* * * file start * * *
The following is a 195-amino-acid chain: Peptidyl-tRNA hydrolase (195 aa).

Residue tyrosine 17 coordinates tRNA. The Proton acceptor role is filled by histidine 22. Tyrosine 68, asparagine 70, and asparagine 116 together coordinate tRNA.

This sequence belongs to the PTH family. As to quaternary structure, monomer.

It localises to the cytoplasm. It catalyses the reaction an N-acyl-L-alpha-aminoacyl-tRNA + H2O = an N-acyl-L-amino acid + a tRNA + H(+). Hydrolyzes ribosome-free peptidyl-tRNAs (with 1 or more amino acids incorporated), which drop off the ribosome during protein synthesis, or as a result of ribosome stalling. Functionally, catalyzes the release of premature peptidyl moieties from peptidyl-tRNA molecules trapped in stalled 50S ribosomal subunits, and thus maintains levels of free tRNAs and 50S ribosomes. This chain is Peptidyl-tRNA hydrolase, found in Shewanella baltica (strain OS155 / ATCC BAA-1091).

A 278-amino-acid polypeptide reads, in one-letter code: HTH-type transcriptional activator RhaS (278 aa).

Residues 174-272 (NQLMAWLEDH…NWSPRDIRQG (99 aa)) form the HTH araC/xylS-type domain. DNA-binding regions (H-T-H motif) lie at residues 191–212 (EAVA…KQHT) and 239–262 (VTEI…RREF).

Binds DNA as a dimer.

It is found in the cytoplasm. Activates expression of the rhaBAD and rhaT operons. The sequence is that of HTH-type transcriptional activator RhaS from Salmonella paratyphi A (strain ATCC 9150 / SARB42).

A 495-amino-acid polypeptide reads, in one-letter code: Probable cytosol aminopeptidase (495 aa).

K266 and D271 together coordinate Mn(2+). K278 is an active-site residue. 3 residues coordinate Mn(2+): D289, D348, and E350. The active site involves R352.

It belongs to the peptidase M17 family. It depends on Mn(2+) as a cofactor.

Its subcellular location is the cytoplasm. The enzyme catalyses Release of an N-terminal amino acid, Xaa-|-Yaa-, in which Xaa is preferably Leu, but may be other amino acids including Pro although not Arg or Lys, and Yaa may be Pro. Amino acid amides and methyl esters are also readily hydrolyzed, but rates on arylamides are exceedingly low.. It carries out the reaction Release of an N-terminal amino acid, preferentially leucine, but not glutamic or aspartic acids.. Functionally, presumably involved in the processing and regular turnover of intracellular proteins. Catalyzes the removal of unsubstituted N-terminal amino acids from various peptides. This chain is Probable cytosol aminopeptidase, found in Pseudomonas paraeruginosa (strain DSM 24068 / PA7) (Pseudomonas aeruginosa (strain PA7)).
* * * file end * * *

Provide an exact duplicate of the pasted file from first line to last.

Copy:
The following is a 195-amino-acid chain: Peptidyl-tRNA hydrolase (195 aa).

Residue tyrosine 17 coordinates tRNA. The Proton acceptor role is filled by histidine 22. Tyrosine 68, asparagine 70, and asparagine 116 together coordinate tRNA.

This sequence belongs to the PTH family. As to quaternary structure, monomer.

It localises to the cytoplasm. It catalyses the reaction an N-acyl-L-alpha-aminoacyl-tRNA + H2O = an N-acyl-L-amino acid + a tRNA + H(+). Hydrolyzes ribosome-free peptidyl-tRNAs (with 1 or more amino acids incorporated), which drop off the ribosome during protein synthesis, or as a result of ribosome stalling. Functionally, catalyzes the release of premature peptidyl moieties from peptidyl-tRNA molecules trapped in stalled 50S ribosomal subunits, and thus maintains levels of free tRNAs and 50S ribosomes. This chain is Peptidyl-tRNA hydrolase, found in Shewanella baltica (strain OS155 / ATCC BAA-1091).

A 278-amino-acid polypeptide reads, in one-letter code: HTH-type transcriptional activator RhaS (278 aa).

Residues 174-272 (NQLMAWLEDH…NWSPRDIRQG (99 aa)) form the HTH araC/xylS-type domain. DNA-binding regions (H-T-H motif) lie at residues 191–212 (EAVA…KQHT) and 239–262 (VTEI…RREF).

Binds DNA as a dimer.

It is found in the cytoplasm. Activates expression of the rhaBAD and rhaT operons. The sequence is that of HTH-type transcriptional activator RhaS from Salmonella paratyphi A (strain ATCC 9150 / SARB42).

A 495-amino-acid polypeptide reads, in one-letter code: Probable cytosol aminopeptidase (495 aa).

K266 and D271 together coordinate Mn(2+). K278 is an active-site residue. 3 residues coordinate Mn(2+): D289, D348, and E350. The active site involves R352.

It belongs to the peptidase M17 family. It depends on Mn(2+) as a cofactor.

Its subcellular location is the cytoplasm. The enzyme catalyses Release of an N-terminal amino acid, Xaa-|-Yaa-, in which Xaa is preferably Leu, but may be other amino acids including Pro although not Arg or Lys, and Yaa may be Pro. Amino acid amides and methyl esters are also readily hydrolyzed, but rates on arylamides are exceedingly low.. It carries out the reaction Release of an N-terminal amino acid, preferentially leucine, but not glutamic or aspartic acids.. Functionally, presumably involved in the processing and regular turnover of intracellular proteins. Catalyzes the removal of unsubstituted N-terminal amino acids from various peptides. This chain is Probable cytosol aminopeptidase, found in Pseudomonas paraeruginosa (strain DSM 24068 / PA7) (Pseudomonas aeruginosa (strain PA7)).